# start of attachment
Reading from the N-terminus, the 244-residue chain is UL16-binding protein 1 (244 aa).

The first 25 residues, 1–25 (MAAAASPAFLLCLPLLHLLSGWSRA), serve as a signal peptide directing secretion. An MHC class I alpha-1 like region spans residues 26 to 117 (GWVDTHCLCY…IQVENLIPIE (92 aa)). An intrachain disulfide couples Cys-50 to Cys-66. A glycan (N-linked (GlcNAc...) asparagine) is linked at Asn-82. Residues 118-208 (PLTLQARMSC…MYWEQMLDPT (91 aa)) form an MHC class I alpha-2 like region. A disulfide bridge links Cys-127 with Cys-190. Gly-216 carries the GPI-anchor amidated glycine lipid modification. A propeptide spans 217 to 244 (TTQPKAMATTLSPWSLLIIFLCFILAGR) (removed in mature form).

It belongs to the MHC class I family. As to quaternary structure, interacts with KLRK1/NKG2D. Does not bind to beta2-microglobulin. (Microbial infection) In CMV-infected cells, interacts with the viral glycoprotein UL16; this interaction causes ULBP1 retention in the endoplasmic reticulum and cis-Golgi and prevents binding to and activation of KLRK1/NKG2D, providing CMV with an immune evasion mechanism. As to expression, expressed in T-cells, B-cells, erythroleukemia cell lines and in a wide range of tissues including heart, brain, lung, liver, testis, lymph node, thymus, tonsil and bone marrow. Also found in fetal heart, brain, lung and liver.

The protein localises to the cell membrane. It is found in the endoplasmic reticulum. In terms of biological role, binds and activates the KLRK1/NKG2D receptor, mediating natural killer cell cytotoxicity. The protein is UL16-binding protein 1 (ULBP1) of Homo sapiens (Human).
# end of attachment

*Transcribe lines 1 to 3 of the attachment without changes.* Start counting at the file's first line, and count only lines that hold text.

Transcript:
Reading from the N-terminus, the 244-residue chain is UL16-binding protein 1 (244 aa).

The first 25 residues, 1–25 (MAAAASPAFLLCLPLLHLLSGWSRA), serve as a signal peptide directing secretion. An MHC class I alpha-1 like region spans residues 26 to 117 (GWVDTHCLCY…IQVENLIPIE (92 aa)). An intrachain disulfide couples Cys-50 to Cys-66. A glycan (N-linked (GlcNAc...) asparagine) is linked at Asn-82. Residues 118-208 (PLTLQARMSC…MYWEQMLDPT (91 aa)) form an MHC class I alpha-2 like region. A disulfide bridge links Cys-127 with Cys-190. Gly-216 carries the GPI-anchor amidated glycine lipid modification. A propeptide spans 217 to 244 (TTQPKAMATTLSPWSLLIIFLCFILAGR) (removed in mature form).

It belongs to the MHC class I family. As to quaternary structure, interacts with KLRK1/NKG2D. Does not bind to beta2-microglobulin. (Microbial infection) In CMV-infected cells, interacts with the viral glycoprotein UL16; this interaction causes ULBP1 retention in the endoplasmic reticulum and cis-Golgi and prevents binding to and activation of KLRK1/NKG2D, providing CMV with an immune evasion mechanism. As to expression, expressed in T-cells, B-cells, erythroleukemia cell lines and in a wide range of tissues including heart, brain, lung, liver, testis, lymph node, thymus, tonsil and bone marrow. Also found in fetal heart, brain, lung and liver.